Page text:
Challenges, Just for fun, Motorcycles

wild. flowers.


When I was at my wits end in the spring and summer of 2012, I took Mom into the fields around her rural home to gather wildflowers.

We walked, talked and cut whatever colourful or interesting specimens we found — daisies, Queen Anne’s lace, Fleabane and others whose names I either never knew or don’t remember now.

“Isn’t that one pretty,” Mom would say, having again spotted something we’d seen already minutes before.

“Yes, it is,” I would reply. “What is it, Mom?”

Her knowledge of flowers outstripped mine by several orders of magnitude. But dementia was taking its toll.

“Let me see. It looks a bit like Cosmos, doesn’t it? But I don’t think it’s Cosmos.”

Her brow furrowed as her brain shuffled through the dozens of flower varieties stored somewhere in the vault of her memory. Occasionally, the search was successful. Most times it wasn’t. It didn’t matter. What mattered was that we were together doing something that was at once engaging, energizing and peaceful.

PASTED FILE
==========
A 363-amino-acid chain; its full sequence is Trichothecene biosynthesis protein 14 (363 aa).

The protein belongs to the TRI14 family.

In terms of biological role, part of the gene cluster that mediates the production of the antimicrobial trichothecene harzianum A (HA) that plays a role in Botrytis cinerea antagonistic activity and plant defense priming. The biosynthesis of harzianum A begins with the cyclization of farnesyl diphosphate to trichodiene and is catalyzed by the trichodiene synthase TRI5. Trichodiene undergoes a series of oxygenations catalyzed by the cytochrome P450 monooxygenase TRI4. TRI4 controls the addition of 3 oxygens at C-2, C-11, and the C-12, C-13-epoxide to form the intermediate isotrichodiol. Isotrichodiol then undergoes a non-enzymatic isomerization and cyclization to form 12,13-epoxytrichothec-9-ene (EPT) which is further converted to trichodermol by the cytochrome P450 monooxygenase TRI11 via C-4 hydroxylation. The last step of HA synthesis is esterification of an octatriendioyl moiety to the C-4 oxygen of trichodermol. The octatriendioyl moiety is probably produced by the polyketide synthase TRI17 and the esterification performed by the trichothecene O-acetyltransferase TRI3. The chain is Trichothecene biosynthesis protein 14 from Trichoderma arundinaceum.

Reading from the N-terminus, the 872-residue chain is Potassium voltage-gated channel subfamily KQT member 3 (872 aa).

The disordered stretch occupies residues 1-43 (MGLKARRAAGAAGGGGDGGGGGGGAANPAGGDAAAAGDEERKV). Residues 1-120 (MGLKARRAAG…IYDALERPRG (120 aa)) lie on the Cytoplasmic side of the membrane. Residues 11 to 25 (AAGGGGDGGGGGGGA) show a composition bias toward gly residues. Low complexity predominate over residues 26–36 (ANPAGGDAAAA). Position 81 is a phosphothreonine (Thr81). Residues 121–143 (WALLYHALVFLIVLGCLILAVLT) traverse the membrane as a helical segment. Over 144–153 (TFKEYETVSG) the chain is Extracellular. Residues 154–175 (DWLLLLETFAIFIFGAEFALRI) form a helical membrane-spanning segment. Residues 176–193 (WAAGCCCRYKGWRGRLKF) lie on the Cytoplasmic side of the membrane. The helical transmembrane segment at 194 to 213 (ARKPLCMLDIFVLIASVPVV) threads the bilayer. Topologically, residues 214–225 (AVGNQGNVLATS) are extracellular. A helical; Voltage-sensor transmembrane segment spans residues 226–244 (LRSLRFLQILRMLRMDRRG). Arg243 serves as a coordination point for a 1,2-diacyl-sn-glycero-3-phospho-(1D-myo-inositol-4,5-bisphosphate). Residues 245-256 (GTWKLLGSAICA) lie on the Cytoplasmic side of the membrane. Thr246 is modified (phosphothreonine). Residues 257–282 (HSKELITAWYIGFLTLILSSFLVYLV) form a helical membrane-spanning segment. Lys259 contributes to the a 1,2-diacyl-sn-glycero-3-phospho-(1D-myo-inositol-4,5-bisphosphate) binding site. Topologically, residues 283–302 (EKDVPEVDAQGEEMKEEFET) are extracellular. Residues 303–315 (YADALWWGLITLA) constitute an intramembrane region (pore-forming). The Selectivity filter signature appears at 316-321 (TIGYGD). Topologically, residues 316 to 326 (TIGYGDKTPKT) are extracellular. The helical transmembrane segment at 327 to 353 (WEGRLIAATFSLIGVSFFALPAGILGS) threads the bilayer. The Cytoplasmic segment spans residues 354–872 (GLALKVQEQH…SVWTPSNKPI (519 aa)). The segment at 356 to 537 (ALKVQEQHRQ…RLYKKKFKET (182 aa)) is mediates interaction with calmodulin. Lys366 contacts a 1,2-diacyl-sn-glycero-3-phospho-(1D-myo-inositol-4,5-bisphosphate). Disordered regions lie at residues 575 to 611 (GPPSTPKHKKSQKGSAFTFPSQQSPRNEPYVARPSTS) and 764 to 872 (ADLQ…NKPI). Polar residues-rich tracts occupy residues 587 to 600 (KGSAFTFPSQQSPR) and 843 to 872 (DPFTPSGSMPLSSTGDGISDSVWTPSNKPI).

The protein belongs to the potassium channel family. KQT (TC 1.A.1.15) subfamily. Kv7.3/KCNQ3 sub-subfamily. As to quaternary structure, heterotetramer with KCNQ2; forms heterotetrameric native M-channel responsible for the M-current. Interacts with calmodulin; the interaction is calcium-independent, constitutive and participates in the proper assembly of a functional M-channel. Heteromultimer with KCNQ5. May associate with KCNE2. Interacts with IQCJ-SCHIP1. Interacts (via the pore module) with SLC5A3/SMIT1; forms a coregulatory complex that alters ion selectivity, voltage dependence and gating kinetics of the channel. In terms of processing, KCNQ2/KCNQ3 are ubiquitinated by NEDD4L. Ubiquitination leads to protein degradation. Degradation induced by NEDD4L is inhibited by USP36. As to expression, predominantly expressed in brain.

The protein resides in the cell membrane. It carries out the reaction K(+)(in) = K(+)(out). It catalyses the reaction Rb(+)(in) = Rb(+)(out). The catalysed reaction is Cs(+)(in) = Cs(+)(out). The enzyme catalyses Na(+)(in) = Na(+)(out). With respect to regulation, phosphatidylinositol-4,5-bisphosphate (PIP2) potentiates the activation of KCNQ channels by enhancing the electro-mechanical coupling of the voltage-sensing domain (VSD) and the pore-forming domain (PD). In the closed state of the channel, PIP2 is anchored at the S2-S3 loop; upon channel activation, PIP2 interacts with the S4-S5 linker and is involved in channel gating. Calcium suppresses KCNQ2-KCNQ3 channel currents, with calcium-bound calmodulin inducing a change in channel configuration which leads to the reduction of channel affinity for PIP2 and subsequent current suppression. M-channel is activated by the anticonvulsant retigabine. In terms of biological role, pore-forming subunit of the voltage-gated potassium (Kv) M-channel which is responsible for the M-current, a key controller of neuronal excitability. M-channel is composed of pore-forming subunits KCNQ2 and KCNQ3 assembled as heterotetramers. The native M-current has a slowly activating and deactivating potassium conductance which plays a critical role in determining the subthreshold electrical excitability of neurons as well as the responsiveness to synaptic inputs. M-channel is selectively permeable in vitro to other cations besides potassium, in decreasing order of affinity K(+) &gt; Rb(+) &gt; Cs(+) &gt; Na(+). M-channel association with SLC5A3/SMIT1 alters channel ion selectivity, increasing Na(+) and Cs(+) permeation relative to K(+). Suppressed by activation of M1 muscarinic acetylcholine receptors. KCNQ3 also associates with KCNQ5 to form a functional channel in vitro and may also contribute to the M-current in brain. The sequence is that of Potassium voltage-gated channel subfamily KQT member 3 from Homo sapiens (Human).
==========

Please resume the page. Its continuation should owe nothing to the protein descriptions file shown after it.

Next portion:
We brought our harvests home to the back deck and from them created arrangements in all manner of vessels big and small. My favourites were long-stemmed beauties bursting from white antique porcelain jugs (like the ones above and below) that had once been used to pour water into matching washbasins before the advent of indoor plumbing.

When Mom was jailed in 2012, I moved near to where she was so I could visit her every day. Each spring and summer since, I have continued the practice of gathering wildflowers from fields and roadsides (and recently from my own front yard!) to create arresting arrangements like ones she and I made. It’s a joyful process that reminds me of Mom.

Such arrangements grace the inside of my living space from June through September.

This year, while riding TheTwin in Mississippi Mills and The Ontario Highlands, I have taken great pleasure in appreciating the abundance of roadside flowers and how the floral landscape changes subtly from week to week. This also brings me joy and reminds me of Mom.

And I laugh to myself as I recall her worried answer to the sound of pipes roaring up the country twistie that ran in front of her big red brick house on the hill:

“Oh dear. I really don’t like the those darned motorcycles.”



See more arrangements here.


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101 activities you can enjoy with a person living with alzheimers dementia

© 2023 Susan Macaulay. I invite you to share my poetry and posts widely, but please do not reprint, reblog or copy and paste them in their entirety without my permission. Thank you.


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